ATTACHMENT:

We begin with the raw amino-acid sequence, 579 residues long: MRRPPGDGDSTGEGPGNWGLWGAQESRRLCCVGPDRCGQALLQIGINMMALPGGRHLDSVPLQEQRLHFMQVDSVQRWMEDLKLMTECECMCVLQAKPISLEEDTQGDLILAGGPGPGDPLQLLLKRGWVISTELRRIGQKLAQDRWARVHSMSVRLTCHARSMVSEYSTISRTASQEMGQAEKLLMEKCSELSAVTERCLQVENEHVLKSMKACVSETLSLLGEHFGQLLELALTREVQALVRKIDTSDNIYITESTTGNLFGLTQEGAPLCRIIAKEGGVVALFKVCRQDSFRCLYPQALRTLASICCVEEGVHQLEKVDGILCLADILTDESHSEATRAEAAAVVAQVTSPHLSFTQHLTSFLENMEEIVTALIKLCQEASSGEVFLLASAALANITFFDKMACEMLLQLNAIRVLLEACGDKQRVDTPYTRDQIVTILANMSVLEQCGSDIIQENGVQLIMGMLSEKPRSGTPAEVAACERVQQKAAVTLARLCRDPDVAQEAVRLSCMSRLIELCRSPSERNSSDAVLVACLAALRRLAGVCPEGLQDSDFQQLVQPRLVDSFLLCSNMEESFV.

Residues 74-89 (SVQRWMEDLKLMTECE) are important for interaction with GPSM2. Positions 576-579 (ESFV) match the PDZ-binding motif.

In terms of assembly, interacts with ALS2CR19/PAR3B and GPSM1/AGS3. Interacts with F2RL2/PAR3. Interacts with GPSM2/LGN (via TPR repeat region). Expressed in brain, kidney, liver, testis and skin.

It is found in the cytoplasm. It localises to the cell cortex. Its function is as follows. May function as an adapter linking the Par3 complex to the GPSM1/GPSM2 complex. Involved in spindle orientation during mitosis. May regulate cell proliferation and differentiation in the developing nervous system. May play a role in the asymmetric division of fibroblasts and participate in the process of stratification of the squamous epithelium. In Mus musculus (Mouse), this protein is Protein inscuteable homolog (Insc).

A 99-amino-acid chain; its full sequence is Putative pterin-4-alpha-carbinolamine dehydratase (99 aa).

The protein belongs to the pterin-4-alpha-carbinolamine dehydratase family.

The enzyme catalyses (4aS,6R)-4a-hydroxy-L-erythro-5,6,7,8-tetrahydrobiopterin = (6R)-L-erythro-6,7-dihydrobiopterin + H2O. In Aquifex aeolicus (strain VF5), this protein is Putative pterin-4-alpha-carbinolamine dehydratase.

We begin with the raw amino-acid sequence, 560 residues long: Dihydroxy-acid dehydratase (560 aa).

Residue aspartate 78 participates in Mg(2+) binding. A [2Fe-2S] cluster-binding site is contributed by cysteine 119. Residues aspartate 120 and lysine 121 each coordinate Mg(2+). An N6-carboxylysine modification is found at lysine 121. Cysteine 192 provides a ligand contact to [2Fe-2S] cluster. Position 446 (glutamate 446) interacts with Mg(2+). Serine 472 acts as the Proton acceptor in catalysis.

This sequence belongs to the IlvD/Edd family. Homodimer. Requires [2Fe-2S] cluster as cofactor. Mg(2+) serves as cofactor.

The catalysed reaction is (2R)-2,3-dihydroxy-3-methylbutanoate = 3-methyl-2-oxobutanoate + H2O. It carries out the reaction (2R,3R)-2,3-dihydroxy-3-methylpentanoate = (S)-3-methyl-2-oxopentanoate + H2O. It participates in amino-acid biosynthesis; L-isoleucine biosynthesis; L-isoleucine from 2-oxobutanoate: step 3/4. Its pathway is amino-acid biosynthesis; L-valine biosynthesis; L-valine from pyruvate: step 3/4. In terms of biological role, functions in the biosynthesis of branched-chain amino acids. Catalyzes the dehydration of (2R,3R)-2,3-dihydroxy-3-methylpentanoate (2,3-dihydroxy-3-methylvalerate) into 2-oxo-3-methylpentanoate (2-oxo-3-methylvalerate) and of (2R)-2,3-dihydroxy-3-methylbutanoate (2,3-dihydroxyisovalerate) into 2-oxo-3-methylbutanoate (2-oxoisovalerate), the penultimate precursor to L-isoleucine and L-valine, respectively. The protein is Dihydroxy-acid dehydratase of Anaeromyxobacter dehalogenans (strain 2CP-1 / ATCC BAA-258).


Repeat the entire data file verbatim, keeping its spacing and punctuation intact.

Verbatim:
We begin with the raw amino-acid sequence, 579 residues long: MRRPPGDGDSTGEGPGNWGLWGAQESRRLCCVGPDRCGQALLQIGINMMALPGGRHLDSVPLQEQRLHFMQVDSVQRWMEDLKLMTECECMCVLQAKPISLEEDTQGDLILAGGPGPGDPLQLLLKRGWVISTELRRIGQKLAQDRWARVHSMSVRLTCHARSMVSEYSTISRTASQEMGQAEKLLMEKCSELSAVTERCLQVENEHVLKSMKACVSETLSLLGEHFGQLLELALTREVQALVRKIDTSDNIYITESTTGNLFGLTQEGAPLCRIIAKEGGVVALFKVCRQDSFRCLYPQALRTLASICCVEEGVHQLEKVDGILCLADILTDESHSEATRAEAAAVVAQVTSPHLSFTQHLTSFLENMEEIVTALIKLCQEASSGEVFLLASAALANITFFDKMACEMLLQLNAIRVLLEACGDKQRVDTPYTRDQIVTILANMSVLEQCGSDIIQENGVQLIMGMLSEKPRSGTPAEVAACERVQQKAAVTLARLCRDPDVAQEAVRLSCMSRLIELCRSPSERNSSDAVLVACLAALRRLAGVCPEGLQDSDFQQLVQPRLVDSFLLCSNMEESFV.

Residues 74-89 (SVQRWMEDLKLMTECE) are important for interaction with GPSM2. Positions 576-579 (ESFV) match the PDZ-binding motif.

In terms of assembly, interacts with ALS2CR19/PAR3B and GPSM1/AGS3. Interacts with F2RL2/PAR3. Interacts with GPSM2/LGN (via TPR repeat region). Expressed in brain, kidney, liver, testis and skin.

It is found in the cytoplasm. It localises to the cell cortex. Its function is as follows. May function as an adapter linking the Par3 complex to the GPSM1/GPSM2 complex. Involved in spindle orientation during mitosis. May regulate cell proliferation and differentiation in the developing nervous system. May play a role in the asymmetric division of fibroblasts and participate in the process of stratification of the squamous epithelium. In Mus musculus (Mouse), this protein is Protein inscuteable homolog (Insc).

A 99-amino-acid chain; its full sequence is Putative pterin-4-alpha-carbinolamine dehydratase (99 aa).

The protein belongs to the pterin-4-alpha-carbinolamine dehydratase family.

The enzyme catalyses (4aS,6R)-4a-hydroxy-L-erythro-5,6,7,8-tetrahydrobiopterin = (6R)-L-erythro-6,7-dihydrobiopterin + H2O. In Aquifex aeolicus (strain VF5), this protein is Putative pterin-4-alpha-carbinolamine dehydratase.

We begin with the raw amino-acid sequence, 560 residues long: Dihydroxy-acid dehydratase (560 aa).

Residue aspartate 78 participates in Mg(2+) binding. A [2Fe-2S] cluster-binding site is contributed by cysteine 119. Residues aspartate 120 and lysine 121 each coordinate Mg(2+). An N6-carboxylysine modification is found at lysine 121. Cysteine 192 provides a ligand contact to [2Fe-2S] cluster. Position 446 (glutamate 446) interacts with Mg(2+). Serine 472 acts as the Proton acceptor in catalysis.

This sequence belongs to the IlvD/Edd family. Homodimer. Requires [2Fe-2S] cluster as cofactor. Mg(2+) serves as cofactor.

The catalysed reaction is (2R)-2,3-dihydroxy-3-methylbutanoate = 3-methyl-2-oxobutanoate + H2O. It carries out the reaction (2R,3R)-2,3-dihydroxy-3-methylpentanoate = (S)-3-methyl-2-oxopentanoate + H2O. It participates in amino-acid biosynthesis; L-isoleucine biosynthesis; L-isoleucine from 2-oxobutanoate: step 3/4. Its pathway is amino-acid biosynthesis; L-valine biosynthesis; L-valine from pyruvate: step 3/4. In terms of biological role, functions in the biosynthesis of branched-chain amino acids. Catalyzes the dehydration of (2R,3R)-2,3-dihydroxy-3-methylpentanoate (2,3-dihydroxy-3-methylvalerate) into 2-oxo-3-methylpentanoate (2-oxo-3-methylvalerate) and of (2R)-2,3-dihydroxy-3-methylbutanoate (2,3-dihydroxyisovalerate) into 2-oxo-3-methylbutanoate (2-oxoisovalerate), the penultimate precursor to L-isoleucine and L-valine, respectively. The protein is Dihydroxy-acid dehydratase of Anaeromyxobacter dehalogenans (strain 2CP-1 / ATCC BAA-258).